Monday, 17 October 2011

Autumn winds blowing outside the window

We’ve been sitting in the house working all day. It’s 10pm and neither of us has stopped, except to eat at the kitchen table twice. I didn’t go to the cafe and now have a rather shocking case of cabin fever. We’re going to have to go for a walk, I suspect, or my legs may well up dancing in my sleep.
Because we haven’t been anywhere today, I don’t have anything to say. I’ve had a number of emails this week about my Requiem which seems to be piquing people’s interest without my actually having to big it up in any way. People find the concept of the piece fascinating. I just hope they’ll be as interested in the music itself.

That said, every time I hear it, I feel proud, even though it’s nothing but silly computerised noises at the moment. It’s tragic, but I sneak a listen every so often and allow myself to be taken into an imaginary world where I’m hearing the piece played by a full string orchestra on a recording made by Decca! It occurs to me that the juxtaposition between the traditional Latin text and the English additions (in the shape of the gravestone quotes) works quite well. Let’s face it, most people don’t really bother to listen to a text when they first hear a piece of music - particularly if it's in a foreign laguage. In most cases Latin words are destined to simply become musical mush. Your average Joe gets over-tired if he's forced to concentrate for too long, and after a while the music simply begins to wash over him. The odd word pops out, and this shapes his understanding for another minute or so. As such, I’m convinced that most people think the “dies” in “dies irae” means “dire” or “death” rather than simply “day.” All this, I feel, could work in my composition’s favour, as audiences might be more likely to tune in to the few passages that are sung in English, which are, of course, the heart of the work, and the bit that I feel people should be listening to more intently.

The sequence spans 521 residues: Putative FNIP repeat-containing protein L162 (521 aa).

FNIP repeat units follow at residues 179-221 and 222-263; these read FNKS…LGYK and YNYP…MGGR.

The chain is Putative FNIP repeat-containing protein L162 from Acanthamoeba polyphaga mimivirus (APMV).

I continue to imagine who the people are whose graves appear in the work. What did they look like? Would I have liked them? Did they choose the quotes that appear on their head stones? Who was Yasi, buried in Brookwood Cemetery? I know he was 39 when she died. The only other thing I know about him is that her gravestone reads “...and we laughed, and laughed and laughed.” And isn’t that how we’d all want to be remembered?

350 years ago, Pepys was invited to a “venison pasty” which turned out to be a disappointing pasty of salted pork. I say disappointing but Pepys merely states the facts. A venison pasty was obviously a very special thing, however... As one seemed to be able to attend one, like one might attend a hog roast nowadays.

Pepys spent the afternoon in a Cook shop (a sort of cafe) with Captain Lambert. They talked about Portugal. It was where Catherine de Breganza, English Queen in waiting, was from, and as such had become a hot topic of conversation within wealthy society circles. The place was regarded as something of a back water, where they even refused to put glass in their windows (probably because the weather was considerably better...) The Portuguese King was apparently an incredibly rude, uncouth and lazy man. His daughter – the future Queen of England, was considered by many to be equally hideous! Oh dear...

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